Tax Break

Essential tax and accounting reading: Contrasting tax plans from Obama and Romney, unequal tax payments, dividend tax hike, and more

February 23, 2012

A Rick Santorum campaign video screens at Mitt Romney's South Carolina primary rally, January 21, 2012. REUTERS/Brian Snyder

Welcome to the top tax and accounting headlines from Reuters and other sources.

* Obama, Romney offer contrasting tax plans. Zachary Goldfarb and Philip Rucker – The Washington Post. President Barack Obama and Republican presidential contender Mitt Romney offered competing proposals for how the government should tax citizens and companies, previewing the ideological clash over taxes that is likely to be at the forefront of the general-election campaign. Obama released a long-awaited plan to overhaul the country’s corporate tax code that plays directly to his base, following his call this month for significant tax hikes on the wealthiest Americans. A short time later Romney unveiled a series of deep cuts in personal and corporate income tax rates, the kind of reductions that have become a tenet of Republican economic thinking. The former Massachusetts governor proposed reducing the rates for individual taxpayers by a fifth, meaning that the highest earners would pay a top rate of 28 percent, compared with 35 percent today. He also suggested taxing corporate profits at a rate of 25 percent. Link

* Obama urges corporate tax cut, closing loopholes. Kim Dixon and Rachelle Younglai – Reuters. President Obama made an opening offer in what could be a long negotiation with corporate America on Wednesday, putting forward his first detailed plan to cut the corporate tax rate. Though it has little chance of becoming law in an election year with Congress paralyzed over fiscal issues, the plan shows Obama’s intent to favor domestic over offshore manufacturing and to broaden the tax base by closing corporate tax loopholes. Of the 30 companies that make up the Dow Jones industrial average, 19 told shareholders that their effective tax rate for their 2011 fiscal years (mostly ending Dec. 31) was lower than Obama’s proposed new tax rate. Link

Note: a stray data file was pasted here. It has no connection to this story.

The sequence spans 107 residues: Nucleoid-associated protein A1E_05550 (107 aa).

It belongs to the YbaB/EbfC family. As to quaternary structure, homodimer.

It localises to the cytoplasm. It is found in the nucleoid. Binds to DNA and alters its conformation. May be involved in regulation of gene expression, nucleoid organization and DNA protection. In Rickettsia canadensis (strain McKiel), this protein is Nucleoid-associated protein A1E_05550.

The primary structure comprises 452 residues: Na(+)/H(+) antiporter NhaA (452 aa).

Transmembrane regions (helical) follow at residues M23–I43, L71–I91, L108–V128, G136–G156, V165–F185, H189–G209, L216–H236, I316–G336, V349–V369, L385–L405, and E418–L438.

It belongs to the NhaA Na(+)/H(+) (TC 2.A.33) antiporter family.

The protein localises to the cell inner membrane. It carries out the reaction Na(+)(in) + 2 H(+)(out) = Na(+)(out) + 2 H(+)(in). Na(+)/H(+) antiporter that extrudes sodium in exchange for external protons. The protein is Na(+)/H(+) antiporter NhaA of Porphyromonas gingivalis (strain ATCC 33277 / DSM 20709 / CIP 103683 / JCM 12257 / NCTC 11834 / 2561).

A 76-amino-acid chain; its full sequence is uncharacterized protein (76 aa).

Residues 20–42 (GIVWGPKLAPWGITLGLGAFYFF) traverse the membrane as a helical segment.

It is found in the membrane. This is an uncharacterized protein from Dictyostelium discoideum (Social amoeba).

* Romney proposes 28 percent top U.S. income tax rate. Steve Holland and Patrick Temple-West – Reuters. Republican Mitt Romney revised his proposal for overhauling the U.S. tax code, calling for all individual tax rates to be cut by 20 percent while declining to offer specifics on how to make up the lost revenue from lower rates. Romney’s new tax plan would put the top individual tax rate at 28 percent, down from the top statutory 35 percent rate and matching rival Republican presidential candidate Rick Santorum’s proposed top rate. Romney is seeking to regain momentum in his campaign for the 2012 Republican presidential nomination to face Obama, a Democrat, in the Nov. 6 election. The Romney campaign said on Wednesday that the candidate’s overall budget plan would be revenue neutral. But it provided no details on which politically contentious tax breaks would be cut to avoid ballooning the budget deficit if his tax cuts were implemented. Link